Siena's Law is named after the daughter of Shannon Saturno, of Babylon, who died from breast cancer at 31 years old.
Saturno was the daughter-in-law of Eyewitness News photographer Anthony Saturno.
"These children need to be aware," said Kevin Saturno, Shannon Saturno's husband. "They need to be educated."
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Under Siena's Law, high school students would be instructed on the methods of prevention and detection of certain cancers, including breast cancer, skin cancer and testicular cancer.
In addition, the law would encourage schools to teach students in elementary and middle school about breast cancer.
Those with local boards of education would have the final say.
"Education always decreases the fear," said Linda Bonanno, of First Company Pink, the group that has been spearheading the bill.
In 2019, New York State approved Shannon's Law -- named after Shannon Saturno -- which requires large group insurers in New York to cover mammograms for women aged 35 to 39.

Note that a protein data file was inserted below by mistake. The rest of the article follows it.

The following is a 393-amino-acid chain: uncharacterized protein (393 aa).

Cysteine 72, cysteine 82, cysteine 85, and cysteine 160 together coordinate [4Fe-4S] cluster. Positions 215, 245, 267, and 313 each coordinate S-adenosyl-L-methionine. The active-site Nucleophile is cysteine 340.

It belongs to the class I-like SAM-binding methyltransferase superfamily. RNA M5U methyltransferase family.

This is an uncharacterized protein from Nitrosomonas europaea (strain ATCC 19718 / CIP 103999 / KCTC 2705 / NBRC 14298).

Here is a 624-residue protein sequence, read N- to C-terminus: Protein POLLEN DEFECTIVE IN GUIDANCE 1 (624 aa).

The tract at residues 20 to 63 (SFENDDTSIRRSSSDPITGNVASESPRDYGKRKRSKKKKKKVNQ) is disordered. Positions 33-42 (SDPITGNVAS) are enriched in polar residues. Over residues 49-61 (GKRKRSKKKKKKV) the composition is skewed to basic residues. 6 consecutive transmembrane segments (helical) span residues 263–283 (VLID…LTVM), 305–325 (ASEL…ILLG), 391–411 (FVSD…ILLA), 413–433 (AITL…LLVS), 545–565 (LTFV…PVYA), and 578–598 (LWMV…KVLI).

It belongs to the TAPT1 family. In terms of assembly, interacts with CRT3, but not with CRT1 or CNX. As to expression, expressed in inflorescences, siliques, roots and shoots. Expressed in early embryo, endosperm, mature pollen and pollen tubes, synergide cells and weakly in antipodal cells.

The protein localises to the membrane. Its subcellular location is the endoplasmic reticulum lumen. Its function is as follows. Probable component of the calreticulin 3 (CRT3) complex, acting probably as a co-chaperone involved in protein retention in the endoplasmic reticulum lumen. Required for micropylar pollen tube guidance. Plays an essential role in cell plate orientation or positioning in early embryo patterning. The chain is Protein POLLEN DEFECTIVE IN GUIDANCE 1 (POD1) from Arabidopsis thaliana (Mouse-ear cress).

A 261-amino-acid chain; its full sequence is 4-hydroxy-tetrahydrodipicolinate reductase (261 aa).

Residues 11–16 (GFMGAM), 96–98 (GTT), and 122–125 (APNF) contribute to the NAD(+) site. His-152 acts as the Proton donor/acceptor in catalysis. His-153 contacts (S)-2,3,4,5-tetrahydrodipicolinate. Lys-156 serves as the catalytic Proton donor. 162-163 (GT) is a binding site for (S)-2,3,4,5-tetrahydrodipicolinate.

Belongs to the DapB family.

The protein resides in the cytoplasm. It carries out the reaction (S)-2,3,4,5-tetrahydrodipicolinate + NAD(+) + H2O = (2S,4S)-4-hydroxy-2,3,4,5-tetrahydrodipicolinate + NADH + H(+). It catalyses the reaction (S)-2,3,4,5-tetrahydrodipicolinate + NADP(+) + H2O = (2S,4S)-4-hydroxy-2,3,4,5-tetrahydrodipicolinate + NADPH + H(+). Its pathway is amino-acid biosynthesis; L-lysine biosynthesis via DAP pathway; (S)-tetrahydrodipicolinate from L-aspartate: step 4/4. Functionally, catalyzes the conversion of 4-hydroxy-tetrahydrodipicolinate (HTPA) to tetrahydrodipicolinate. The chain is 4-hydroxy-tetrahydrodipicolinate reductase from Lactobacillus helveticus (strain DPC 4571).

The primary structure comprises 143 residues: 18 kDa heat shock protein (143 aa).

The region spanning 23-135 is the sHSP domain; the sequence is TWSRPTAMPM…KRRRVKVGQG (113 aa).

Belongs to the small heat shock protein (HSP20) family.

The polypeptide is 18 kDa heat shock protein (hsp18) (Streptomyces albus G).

Bonanno said the hope is that under Siena's Law, children in elementary school would be taught about healthy eating habits, to middle school, where students would be taught about the importance of genetic testing and knowing one's family health history.
The culmination of the education, Bonanno said, would be in high school, where students would get instruction on how to perform a self-breast or chest exam.
"Once they hit college, it's fun and a million other things, and boyfriend and girlfriend, you lose them," she said. "You lose your opportunity to really establish a routine."
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The bill for Siena's Law is currently in the Education Committees of the New York State Assembly and Senate.
"So far, we have a lot of support, but we do need more support," said Donna Cioffi, with First Company Pink.
Mary Denning-Cornett, also with First Company Pink, said the goal is to take laws like Shannon's Law and Siena's Law to a national level.
"We have a lot more work to do," she said.
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